Malcolm’s ideologies and goals were rather complex as compared to King’s. Having encountered the violence and hatred in racism, Malcolm readily embraced the ideologies of Elijah Muhammad and Nation of Islam. The Nation of Islam’s ideologies had racial sentiments because it believed that African Americans should be relocated to Africa and as a result separated from the Whites. Malcolm’s past experiences with whites were unpleasant and he perhaps developed hatred and resentment against whites. Malcolm could also have embraced Islam in a bid to rebel against Christianity which he felt was full of hypocrites. According to Wainstock, Malcolm would openly blaspheme against God while in church claiming that those who taught Christianity never practiced its teachings (20). However, in an apparent self-retrospection and as a result of his self-education while in jail, Malcolm’s ideologies changed and he began publicly preach against the racist beliefs of the Nation of Islam. In essence, Malcolm’s ideologies had changed from seeking the separation of African Americans from whites to fighting for the civil rights of African Americans. The change in ideology ultimately cost him his life.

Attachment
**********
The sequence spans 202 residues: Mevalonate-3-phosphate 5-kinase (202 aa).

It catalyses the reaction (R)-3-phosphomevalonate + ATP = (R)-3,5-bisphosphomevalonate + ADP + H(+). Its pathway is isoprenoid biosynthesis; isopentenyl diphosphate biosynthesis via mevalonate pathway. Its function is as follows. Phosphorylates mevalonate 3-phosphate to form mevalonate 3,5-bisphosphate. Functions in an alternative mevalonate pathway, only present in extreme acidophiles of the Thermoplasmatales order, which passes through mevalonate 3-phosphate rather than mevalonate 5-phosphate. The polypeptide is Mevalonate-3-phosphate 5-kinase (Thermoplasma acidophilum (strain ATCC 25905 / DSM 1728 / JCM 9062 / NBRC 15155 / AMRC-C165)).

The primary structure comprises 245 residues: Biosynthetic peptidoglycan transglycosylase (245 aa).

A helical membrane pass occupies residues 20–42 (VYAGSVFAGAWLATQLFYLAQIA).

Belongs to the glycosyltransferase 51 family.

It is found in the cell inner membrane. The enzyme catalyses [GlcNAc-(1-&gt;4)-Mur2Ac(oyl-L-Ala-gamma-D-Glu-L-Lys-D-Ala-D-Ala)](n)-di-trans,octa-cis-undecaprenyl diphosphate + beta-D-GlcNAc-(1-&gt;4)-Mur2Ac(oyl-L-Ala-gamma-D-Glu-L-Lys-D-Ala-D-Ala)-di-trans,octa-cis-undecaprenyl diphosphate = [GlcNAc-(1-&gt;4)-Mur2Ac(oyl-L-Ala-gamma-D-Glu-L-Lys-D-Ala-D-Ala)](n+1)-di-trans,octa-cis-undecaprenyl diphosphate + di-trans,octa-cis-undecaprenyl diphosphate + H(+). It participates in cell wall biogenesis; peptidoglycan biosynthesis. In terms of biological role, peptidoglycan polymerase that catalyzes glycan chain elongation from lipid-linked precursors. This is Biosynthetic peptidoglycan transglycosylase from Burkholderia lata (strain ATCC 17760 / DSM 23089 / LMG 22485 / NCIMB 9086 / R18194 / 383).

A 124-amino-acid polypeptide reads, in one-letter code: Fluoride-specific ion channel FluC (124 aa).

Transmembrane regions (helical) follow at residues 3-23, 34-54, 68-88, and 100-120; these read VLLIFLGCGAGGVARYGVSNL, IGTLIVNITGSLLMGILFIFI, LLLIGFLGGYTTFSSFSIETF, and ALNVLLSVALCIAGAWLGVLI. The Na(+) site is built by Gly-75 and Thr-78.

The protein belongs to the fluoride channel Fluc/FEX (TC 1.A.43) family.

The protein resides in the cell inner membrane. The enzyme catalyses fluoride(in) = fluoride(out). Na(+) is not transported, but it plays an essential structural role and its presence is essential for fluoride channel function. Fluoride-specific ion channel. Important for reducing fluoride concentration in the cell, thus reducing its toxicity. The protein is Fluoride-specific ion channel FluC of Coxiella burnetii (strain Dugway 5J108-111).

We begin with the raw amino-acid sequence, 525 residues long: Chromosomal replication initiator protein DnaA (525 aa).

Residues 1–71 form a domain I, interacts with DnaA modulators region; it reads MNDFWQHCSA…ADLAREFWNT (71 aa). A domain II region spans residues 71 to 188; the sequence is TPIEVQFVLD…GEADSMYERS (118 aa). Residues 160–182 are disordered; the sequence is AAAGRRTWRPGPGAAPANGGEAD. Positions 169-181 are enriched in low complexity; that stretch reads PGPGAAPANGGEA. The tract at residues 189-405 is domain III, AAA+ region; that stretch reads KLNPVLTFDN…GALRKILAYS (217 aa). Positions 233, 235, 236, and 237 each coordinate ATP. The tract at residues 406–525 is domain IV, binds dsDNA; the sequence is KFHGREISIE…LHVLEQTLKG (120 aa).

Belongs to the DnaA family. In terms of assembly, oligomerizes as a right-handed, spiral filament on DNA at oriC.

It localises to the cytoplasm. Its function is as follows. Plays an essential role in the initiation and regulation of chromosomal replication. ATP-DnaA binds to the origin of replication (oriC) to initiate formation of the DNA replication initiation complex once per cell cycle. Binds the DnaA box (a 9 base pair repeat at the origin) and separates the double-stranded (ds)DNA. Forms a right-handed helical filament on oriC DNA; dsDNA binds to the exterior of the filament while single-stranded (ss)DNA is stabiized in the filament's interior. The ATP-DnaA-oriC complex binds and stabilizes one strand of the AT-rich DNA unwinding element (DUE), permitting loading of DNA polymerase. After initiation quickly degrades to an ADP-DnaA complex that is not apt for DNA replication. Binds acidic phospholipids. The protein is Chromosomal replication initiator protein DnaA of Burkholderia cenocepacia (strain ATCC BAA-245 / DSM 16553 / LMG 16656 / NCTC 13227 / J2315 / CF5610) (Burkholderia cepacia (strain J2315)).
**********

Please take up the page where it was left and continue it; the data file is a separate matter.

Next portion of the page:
4. How did MLK and Malcolm X’s ideologies evolve?